|Prep Time||1 hour|
|Cook Time||2 hours|
|Total Time||1 day|
To spatchcock a chicken is to split it open, or butterfly it, by slicing out the backbone and smashing the bird flat. This allows you to grill over indirect heat in a covered grill without a lick of supervision. This recipe requires a larger-sized charcoal grill, such as a 22½-inch Weber, to adequately fit both chickens without having them overlap. I strongly encourage buying free-range chickens, which, as a whole, are far more flavorful and less fatty than industrially produced chickens.
|2||garlic heads, unpeeled|
|½||cup plus 2 Tbsp. kosher salt|
|½||cup plus 2 Tbsp. sugar|
|2||fryer chickens (3 to 3½ pounds each), rinsed, backbone removed (see Note), and gently but firmly pressed flat|
|~||Freshly ground black pepper|
|2||cups hickory wood chunks or chips, submerged in water for 1 hour and drained|
Though a butcher should be willing to remove the backbone for you, it’s quite easy to do yourself. Position the chicken — backbone side up — on a cutting board. Using a heavy-bladed chef’s knife or kitchen shears, cut along one side of the backbone as close as possible to prevent removing any meat. Repeat the process on the other side of the backbone, completely excising the backbone from the chicken. If you like, you can snip away any protruding ribs with shears. Flip the chicken over and, using firm but gentle pressure, press the chicken flat, breaking the breastbone. This will ensure that the chicken cooks evenly. I freeze the backbones for future use in stock and ragú.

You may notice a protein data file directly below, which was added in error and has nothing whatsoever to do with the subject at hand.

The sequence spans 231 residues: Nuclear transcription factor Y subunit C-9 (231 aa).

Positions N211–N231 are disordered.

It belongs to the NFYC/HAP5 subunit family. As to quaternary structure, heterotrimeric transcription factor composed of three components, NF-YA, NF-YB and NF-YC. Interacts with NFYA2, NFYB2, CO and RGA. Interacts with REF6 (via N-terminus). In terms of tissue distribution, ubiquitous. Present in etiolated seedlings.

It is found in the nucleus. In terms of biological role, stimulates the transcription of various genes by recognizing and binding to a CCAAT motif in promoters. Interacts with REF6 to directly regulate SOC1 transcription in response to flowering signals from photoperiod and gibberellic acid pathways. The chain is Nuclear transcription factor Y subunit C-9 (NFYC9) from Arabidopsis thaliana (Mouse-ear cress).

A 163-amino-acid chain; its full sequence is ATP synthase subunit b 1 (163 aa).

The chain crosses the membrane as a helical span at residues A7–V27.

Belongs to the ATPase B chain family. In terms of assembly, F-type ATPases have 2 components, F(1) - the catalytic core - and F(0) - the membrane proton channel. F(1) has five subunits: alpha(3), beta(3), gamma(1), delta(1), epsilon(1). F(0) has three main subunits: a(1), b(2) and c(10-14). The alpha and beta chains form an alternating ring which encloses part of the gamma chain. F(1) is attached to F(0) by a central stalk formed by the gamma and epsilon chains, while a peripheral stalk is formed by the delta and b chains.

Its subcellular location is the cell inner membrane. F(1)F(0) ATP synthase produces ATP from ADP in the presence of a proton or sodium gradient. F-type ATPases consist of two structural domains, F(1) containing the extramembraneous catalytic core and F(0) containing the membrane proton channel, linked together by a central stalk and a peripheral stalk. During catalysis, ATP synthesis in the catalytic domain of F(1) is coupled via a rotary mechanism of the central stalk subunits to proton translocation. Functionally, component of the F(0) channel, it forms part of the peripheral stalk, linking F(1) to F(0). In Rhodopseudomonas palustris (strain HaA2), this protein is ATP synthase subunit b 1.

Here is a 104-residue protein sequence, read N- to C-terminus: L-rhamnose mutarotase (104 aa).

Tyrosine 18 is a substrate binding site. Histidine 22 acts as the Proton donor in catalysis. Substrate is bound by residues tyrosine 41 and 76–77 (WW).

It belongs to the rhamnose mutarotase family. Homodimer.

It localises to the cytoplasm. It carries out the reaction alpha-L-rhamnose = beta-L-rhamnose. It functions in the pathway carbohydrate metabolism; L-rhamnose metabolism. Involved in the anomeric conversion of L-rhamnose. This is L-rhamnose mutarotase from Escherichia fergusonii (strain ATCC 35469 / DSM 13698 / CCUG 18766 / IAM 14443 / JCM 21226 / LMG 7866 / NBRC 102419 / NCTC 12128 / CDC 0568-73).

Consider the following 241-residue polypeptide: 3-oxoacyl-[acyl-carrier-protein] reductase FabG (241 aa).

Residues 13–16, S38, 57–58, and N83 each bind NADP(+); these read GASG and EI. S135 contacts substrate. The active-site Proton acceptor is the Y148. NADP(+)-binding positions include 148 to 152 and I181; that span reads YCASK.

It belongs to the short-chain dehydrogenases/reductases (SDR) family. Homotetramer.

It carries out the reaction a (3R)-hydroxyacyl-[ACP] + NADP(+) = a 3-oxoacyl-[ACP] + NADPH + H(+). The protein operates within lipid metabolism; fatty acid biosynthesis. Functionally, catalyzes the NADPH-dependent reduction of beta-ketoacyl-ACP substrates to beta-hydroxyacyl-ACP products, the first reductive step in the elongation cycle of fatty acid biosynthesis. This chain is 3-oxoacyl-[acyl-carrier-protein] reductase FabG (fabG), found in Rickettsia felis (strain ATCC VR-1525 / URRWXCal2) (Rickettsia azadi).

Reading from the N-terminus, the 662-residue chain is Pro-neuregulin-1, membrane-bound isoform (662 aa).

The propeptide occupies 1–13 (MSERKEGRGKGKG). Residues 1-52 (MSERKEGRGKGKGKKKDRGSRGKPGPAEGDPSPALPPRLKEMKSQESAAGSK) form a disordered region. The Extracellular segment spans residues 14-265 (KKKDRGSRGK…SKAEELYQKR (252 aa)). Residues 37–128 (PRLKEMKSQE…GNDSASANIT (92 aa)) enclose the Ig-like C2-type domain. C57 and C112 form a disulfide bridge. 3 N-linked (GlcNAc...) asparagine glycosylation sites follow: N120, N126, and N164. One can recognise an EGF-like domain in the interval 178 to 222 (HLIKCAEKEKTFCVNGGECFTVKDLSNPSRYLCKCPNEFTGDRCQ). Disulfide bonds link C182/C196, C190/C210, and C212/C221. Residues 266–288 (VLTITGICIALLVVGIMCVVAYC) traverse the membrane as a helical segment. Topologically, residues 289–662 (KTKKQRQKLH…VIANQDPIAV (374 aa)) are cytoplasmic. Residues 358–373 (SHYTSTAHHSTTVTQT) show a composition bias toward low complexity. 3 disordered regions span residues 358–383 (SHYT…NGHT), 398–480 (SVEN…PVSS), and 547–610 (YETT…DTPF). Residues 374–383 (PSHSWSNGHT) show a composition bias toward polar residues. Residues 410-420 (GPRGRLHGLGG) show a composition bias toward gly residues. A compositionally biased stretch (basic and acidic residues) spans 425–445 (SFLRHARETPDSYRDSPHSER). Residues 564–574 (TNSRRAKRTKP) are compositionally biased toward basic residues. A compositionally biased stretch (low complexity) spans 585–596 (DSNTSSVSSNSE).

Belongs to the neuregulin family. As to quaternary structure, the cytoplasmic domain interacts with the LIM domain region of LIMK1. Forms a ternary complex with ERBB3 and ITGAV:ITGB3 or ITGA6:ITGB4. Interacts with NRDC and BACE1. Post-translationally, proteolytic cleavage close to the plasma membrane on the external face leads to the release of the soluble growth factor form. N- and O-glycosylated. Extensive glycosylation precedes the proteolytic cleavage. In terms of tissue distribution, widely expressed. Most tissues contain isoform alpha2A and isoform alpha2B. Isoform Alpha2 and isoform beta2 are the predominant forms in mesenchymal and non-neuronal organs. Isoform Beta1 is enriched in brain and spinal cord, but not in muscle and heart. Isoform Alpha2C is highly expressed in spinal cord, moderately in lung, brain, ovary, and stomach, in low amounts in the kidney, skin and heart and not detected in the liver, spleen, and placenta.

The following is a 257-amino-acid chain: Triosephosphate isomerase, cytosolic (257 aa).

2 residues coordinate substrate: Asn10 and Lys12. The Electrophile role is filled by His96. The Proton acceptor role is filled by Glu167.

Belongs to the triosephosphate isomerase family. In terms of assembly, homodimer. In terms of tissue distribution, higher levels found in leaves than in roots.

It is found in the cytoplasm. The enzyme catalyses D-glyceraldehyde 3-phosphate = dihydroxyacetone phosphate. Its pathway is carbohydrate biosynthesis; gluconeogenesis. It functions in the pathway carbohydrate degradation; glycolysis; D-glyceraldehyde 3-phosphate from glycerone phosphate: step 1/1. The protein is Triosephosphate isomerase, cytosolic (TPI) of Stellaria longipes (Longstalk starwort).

For more great tips, check out Matthew Card’s feature on fresh summer cooking.
This content is from the Matthew Card collection.
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